Douglas E. Woolley

Rev. Terris Neuman

The Gospel of John

9 June 1995

Book Report on The Farewell Discourse and Final Prayer of Jesus

D. A. Carson structured his book, The Farewell Discourse and Final Prayer of Jesus, by providing an exposition of several contiguous passages from the Gospel of John 14-17. Ten chapters comprise the book, summarized as follows:  The Prologue recapitulates John 13 and sets the stage for the rest of Carson's book by describing the atmosphere in the upper room before Jesus gave his farewell discourse and final prayer;  An exposition of John 14:1-14 reveals several truths that help establish triumphant faith;  John 14:15-24 reveals the coming of the Spirit of Truth between the time of Jesus' departure and ultimate return;  John 14:25-31 reveals three clarifications that Jesus made to his disciples;  John 15:1-16 reveals the spiritual intimacy between Jesus Christ and the believer;  John 15:17-16:4 enunciates counting the cost to be a follower of Christ;  John 16:5-16 reveals two special ministries of the Spirit: convicting the world and completing the revelation of God in Jesus Christ;  John 16:16-33 reveals that Jesus must first go to the cross before the disciples can be strengthened by the Holy Spirit;  John 17:1-19 reveals Jesus praying for himself and for his followers;  The last chapter gives an exposition of John 17:20-26 and reveals Jesus praying for all believers and for the world . In addition to discussing these passages in the Gospel of John, the author focuses on "the significance of Jesus' going away to his Father via the cross" (19), the rough price to pay to follow Jesus and the special Help provided (115), "the believer's relationship to Christ and the person and work of the Holy Spirit" (Neuman, 4), and the theme of unity in Jesus' prayer (190). Although Carson's work is academically stimulating, his overall approach to the Gospel of John is a "popular" devotional that is addressed to the "church at large" (9).

Carson clearly states that he wrote The Farewell Discourse and Final Prayer of Jesus to "encourage many to return again and again to the Scriptures themselves" and to spiritually benefit those who read the short studies (10). Carson's style for this book is to refrain from addressing "historical-critical questions" and to focus on a clear exposition of the gospel text (10). Not only does the author refrain from defending the position that the historical Jesus was responsible for the teachings recorded in John 14-17, but he also assumes without defense that the "disciple whom Jesus loved" in John 13:23 is John (10, 13). As a professor at Trinity Evangelical Divinity School, Carson writes from a scholarly, well researched, evangelical theological perspective while concentrating more on the devotional aspects of Jesus' teaching and final prayer.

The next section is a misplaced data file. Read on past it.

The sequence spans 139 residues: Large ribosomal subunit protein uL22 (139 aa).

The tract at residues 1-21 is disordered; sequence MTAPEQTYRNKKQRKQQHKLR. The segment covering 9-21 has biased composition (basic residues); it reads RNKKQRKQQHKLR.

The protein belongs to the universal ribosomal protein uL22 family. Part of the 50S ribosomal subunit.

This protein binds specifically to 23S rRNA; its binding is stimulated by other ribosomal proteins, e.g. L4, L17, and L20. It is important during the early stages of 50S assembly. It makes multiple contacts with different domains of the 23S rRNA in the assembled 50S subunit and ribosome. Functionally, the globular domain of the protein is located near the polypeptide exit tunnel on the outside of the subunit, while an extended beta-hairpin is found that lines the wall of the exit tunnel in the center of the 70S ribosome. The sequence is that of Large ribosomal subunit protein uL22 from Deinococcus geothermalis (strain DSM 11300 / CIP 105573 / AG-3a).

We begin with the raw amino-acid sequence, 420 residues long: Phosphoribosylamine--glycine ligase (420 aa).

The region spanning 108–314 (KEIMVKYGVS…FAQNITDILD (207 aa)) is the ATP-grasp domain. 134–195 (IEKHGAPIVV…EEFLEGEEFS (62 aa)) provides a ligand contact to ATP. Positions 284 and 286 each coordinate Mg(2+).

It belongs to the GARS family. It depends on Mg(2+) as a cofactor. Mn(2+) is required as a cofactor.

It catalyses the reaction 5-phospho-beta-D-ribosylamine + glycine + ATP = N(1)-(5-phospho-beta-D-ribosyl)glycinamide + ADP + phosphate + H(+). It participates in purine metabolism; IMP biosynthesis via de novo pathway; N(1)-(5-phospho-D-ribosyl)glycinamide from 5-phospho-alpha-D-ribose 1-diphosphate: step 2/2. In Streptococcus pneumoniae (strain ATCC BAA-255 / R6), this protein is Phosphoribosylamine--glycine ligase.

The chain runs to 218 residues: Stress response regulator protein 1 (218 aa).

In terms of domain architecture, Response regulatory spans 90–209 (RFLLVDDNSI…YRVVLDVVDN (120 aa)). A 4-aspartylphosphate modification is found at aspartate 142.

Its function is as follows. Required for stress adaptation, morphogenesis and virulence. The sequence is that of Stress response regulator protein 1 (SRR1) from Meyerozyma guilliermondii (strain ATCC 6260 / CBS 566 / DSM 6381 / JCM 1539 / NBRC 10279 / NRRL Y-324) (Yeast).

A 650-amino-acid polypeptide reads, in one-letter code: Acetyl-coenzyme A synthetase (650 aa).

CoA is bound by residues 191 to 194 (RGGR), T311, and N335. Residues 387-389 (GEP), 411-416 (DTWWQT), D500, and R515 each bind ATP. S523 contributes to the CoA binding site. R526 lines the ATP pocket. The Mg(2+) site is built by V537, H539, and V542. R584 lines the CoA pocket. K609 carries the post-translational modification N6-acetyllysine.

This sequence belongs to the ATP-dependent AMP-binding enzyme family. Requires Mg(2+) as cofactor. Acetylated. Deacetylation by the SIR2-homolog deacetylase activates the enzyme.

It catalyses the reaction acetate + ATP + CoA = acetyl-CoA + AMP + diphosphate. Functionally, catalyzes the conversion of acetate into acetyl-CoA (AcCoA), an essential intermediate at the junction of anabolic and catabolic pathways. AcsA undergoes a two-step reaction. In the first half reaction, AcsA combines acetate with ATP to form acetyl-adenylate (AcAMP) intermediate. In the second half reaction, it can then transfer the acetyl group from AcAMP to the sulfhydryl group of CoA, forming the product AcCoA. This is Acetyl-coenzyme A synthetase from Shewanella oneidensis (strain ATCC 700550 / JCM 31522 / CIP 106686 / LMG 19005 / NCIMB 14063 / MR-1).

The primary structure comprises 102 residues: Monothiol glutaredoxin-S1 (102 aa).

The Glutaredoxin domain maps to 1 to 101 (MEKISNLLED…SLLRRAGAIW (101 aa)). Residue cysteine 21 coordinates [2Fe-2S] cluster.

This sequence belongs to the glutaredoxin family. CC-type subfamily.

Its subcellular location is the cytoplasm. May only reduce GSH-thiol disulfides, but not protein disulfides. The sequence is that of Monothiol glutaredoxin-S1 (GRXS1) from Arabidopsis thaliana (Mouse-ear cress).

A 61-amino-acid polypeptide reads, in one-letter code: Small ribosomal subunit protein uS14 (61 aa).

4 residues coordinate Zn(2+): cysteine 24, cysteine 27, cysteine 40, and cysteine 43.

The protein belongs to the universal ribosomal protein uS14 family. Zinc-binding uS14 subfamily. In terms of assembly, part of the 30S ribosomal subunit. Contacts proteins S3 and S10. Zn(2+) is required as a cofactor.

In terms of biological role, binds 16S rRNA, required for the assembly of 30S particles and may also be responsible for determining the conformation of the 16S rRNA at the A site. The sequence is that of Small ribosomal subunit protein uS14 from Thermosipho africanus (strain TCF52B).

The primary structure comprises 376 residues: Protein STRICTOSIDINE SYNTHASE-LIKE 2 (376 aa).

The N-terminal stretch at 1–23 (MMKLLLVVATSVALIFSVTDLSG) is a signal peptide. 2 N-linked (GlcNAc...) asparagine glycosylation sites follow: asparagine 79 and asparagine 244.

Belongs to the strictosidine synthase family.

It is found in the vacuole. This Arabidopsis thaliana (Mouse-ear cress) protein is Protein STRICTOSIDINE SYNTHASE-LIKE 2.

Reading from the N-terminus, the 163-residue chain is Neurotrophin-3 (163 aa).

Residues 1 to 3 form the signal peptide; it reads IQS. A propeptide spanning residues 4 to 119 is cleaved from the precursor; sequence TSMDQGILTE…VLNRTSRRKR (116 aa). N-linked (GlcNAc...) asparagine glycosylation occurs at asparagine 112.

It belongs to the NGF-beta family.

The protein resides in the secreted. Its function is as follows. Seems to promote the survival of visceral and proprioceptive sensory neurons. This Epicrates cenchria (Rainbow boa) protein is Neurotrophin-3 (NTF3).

Carson specifically views Jesus statements as a reference to deity in John 14:1 when he "exhorts others to trust in him in the same way that they should trust in God" (18). Jesus is rightly described as both God and man (35), possessing the attributes of deity (34), the incarnate Word, the lamb of God who took away the sin of the world (28), the exclusive way, truth, and life (31), God's agent in creation (23), good teacher (67), guiltless of sin (83), the mediatorial king, the high priest (24), "the eternal Son [who], for the purposes of the incarnation, abandoned some substantial measure of independence in the use of his divine prerogatives" (37). Carson believes that Jesus will return a second time "to fetch his own" in order to bring them to his Father's house--"evocative of the presence of God" (21,25). Until that time, the Paraclete (or Holy Spirit) enables the triune God to indwell man (51,55). God is a Trinity, revealing Himself as "one substance, but eternally existing in three persons" (63,65). Carson believes our ultimate goal in life is "pure worship in the unrestricted presence of God ... not the transformation of society" (22). The devil is "the prince of this world" (83), and sin makes us enemies of God, others, and ourselves (76). Carson is of the persuasion that a true believer cannot lose his salvation (96-99) and disciples of Christ are "predestined" to be God's children (184). Although the author believes in the miraculous, he seems to approach miracles in this modern generation skeptically (or maybe wisely) by insisting that "it is always extremely dangerous to identify every manifestation of the supernatural with the divine" (40). Although he believes that God can heal, the author is not convinced that it is God's will to heal all people (110). Success and wealth are not "the inevitable result of victorious Christian living" (118). In reference to Jesus washing his disciples' feet on the night he instituted the Lord's Supper, Carson sees a two-fold purpose:  "a moral example (13:15) [and] also a sign of the redemption and purification he was about to accomplish on their behalf (13:10f)" (16).